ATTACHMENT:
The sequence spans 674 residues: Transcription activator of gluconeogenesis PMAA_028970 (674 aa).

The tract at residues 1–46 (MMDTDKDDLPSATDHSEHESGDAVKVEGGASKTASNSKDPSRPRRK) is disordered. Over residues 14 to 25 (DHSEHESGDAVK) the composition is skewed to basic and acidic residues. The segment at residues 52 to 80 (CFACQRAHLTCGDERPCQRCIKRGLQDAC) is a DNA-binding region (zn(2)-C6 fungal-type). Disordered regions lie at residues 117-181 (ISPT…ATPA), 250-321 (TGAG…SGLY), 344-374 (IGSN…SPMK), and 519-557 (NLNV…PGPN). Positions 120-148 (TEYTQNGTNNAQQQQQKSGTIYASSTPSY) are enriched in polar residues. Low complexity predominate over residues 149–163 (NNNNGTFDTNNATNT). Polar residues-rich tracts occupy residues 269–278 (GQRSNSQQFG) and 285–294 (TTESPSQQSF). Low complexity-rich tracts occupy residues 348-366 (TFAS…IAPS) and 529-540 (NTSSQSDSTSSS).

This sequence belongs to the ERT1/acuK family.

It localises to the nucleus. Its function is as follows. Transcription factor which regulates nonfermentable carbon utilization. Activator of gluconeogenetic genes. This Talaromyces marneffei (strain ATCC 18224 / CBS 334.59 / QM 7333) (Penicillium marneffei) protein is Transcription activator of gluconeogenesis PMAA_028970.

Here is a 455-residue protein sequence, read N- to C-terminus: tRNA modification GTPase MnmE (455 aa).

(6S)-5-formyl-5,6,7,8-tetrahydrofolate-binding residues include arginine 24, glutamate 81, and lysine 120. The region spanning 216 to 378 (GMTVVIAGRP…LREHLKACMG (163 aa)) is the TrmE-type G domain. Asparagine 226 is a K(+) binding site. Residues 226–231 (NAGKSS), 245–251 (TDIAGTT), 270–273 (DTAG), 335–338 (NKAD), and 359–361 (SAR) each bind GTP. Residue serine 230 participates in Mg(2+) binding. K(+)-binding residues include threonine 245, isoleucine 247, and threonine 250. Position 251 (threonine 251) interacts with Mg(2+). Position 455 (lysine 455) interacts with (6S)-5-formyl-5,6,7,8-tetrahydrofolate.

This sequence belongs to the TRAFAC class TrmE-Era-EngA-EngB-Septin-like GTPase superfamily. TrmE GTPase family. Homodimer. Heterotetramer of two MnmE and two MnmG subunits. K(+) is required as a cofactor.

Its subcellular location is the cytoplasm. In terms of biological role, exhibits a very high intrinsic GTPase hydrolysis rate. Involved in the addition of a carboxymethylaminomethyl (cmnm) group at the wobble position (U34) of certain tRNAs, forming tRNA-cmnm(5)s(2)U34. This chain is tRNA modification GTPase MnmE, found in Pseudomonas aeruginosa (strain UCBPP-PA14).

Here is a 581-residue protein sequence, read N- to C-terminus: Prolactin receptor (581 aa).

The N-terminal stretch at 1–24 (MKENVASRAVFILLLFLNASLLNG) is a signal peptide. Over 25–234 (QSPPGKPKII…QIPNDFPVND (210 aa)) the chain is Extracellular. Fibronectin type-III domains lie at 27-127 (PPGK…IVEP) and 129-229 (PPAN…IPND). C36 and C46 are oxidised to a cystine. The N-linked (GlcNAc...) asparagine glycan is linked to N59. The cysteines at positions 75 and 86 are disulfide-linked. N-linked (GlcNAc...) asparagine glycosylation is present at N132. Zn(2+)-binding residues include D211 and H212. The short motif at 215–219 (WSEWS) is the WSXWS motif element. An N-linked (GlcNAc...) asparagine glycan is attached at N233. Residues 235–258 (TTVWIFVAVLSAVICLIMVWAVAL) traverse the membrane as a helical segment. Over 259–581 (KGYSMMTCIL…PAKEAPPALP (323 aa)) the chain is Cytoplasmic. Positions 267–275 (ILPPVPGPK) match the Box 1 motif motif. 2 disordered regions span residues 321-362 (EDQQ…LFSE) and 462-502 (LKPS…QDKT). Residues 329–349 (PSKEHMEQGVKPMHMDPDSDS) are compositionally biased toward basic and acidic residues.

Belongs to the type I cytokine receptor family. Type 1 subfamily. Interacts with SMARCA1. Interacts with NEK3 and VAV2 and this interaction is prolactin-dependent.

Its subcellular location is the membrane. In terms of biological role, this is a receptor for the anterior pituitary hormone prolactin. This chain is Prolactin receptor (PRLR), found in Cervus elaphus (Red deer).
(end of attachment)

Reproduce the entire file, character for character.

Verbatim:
The sequence spans 674 residues: Transcription activator of gluconeogenesis PMAA_028970 (674 aa).

The tract at residues 1–46 (MMDTDKDDLPSATDHSEHESGDAVKVEGGASKTASNSKDPSRPRRK) is disordered. Over residues 14 to 25 (DHSEHESGDAVK) the composition is skewed to basic and acidic residues. The segment at residues 52 to 80 (CFACQRAHLTCGDERPCQRCIKRGLQDAC) is a DNA-binding region (zn(2)-C6 fungal-type). Disordered regions lie at residues 117-181 (ISPT…ATPA), 250-321 (TGAG…SGLY), 344-374 (IGSN…SPMK), and 519-557 (NLNV…PGPN). Positions 120-148 (TEYTQNGTNNAQQQQQKSGTIYASSTPSY) are enriched in polar residues. Low complexity predominate over residues 149–163 (NNNNGTFDTNNATNT). Polar residues-rich tracts occupy residues 269–278 (GQRSNSQQFG) and 285–294 (TTESPSQQSF). Low complexity-rich tracts occupy residues 348-366 (TFAS…IAPS) and 529-540 (NTSSQSDSTSSS).

This sequence belongs to the ERT1/acuK family.

It localises to the nucleus. Its function is as follows. Transcription factor which regulates nonfermentable carbon utilization. Activator of gluconeogenetic genes. This Talaromyces marneffei (strain ATCC 18224 / CBS 334.59 / QM 7333) (Penicillium marneffei) protein is Transcription activator of gluconeogenesis PMAA_028970.

Here is a 455-residue protein sequence, read N- to C-terminus: tRNA modification GTPase MnmE (455 aa).

(6S)-5-formyl-5,6,7,8-tetrahydrofolate-binding residues include arginine 24, glutamate 81, and lysine 120. The region spanning 216 to 378 (GMTVVIAGRP…LREHLKACMG (163 aa)) is the TrmE-type G domain. Asparagine 226 is a K(+) binding site. Residues 226–231 (NAGKSS), 245–251 (TDIAGTT), 270–273 (DTAG), 335–338 (NKAD), and 359–361 (SAR) each bind GTP. Residue serine 230 participates in Mg(2+) binding. K(+)-binding residues include threonine 245, isoleucine 247, and threonine 250. Position 251 (threonine 251) interacts with Mg(2+). Position 455 (lysine 455) interacts with (6S)-5-formyl-5,6,7,8-tetrahydrofolate.

This sequence belongs to the TRAFAC class TrmE-Era-EngA-EngB-Septin-like GTPase superfamily. TrmE GTPase family. Homodimer. Heterotetramer of two MnmE and two MnmG subunits. K(+) is required as a cofactor.

Its subcellular location is the cytoplasm. In terms of biological role, exhibits a very high intrinsic GTPase hydrolysis rate. Involved in the addition of a carboxymethylaminomethyl (cmnm) group at the wobble position (U34) of certain tRNAs, forming tRNA-cmnm(5)s(2)U34. This chain is tRNA modification GTPase MnmE, found in Pseudomonas aeruginosa (strain UCBPP-PA14).

Here is a 581-residue protein sequence, read N- to C-terminus: Prolactin receptor (581 aa).

The N-terminal stretch at 1–24 (MKENVASRAVFILLLFLNASLLNG) is a signal peptide. Over 25–234 (QSPPGKPKII…QIPNDFPVND (210 aa)) the chain is Extracellular. Fibronectin type-III domains lie at 27-127 (PPGK…IVEP) and 129-229 (PPAN…IPND). C36 and C46 are oxidised to a cystine. The N-linked (GlcNAc...) asparagine glycan is linked to N59. The cysteines at positions 75 and 86 are disulfide-linked. N-linked (GlcNAc...) asparagine glycosylation is present at N132. Zn(2+)-binding residues include D211 and H212. The short motif at 215–219 (WSEWS) is the WSXWS motif element. An N-linked (GlcNAc...) asparagine glycan is attached at N233. Residues 235–258 (TTVWIFVAVLSAVICLIMVWAVAL) traverse the membrane as a helical segment. Over 259–581 (KGYSMMTCIL…PAKEAPPALP (323 aa)) the chain is Cytoplasmic. Positions 267–275 (ILPPVPGPK) match the Box 1 motif motif. 2 disordered regions span residues 321-362 (EDQQ…LFSE) and 462-502 (LKPS…QDKT). Residues 329–349 (PSKEHMEQGVKPMHMDPDSDS) are compositionally biased toward basic and acidic residues.

Belongs to the type I cytokine receptor family. Type 1 subfamily. Interacts with SMARCA1. Interacts with NEK3 and VAV2 and this interaction is prolactin-dependent.

Its subcellular location is the membrane. In terms of biological role, this is a receptor for the anterior pituitary hormone prolactin. This chain is Prolactin receptor (PRLR), found in Cervus elaphus (Red deer).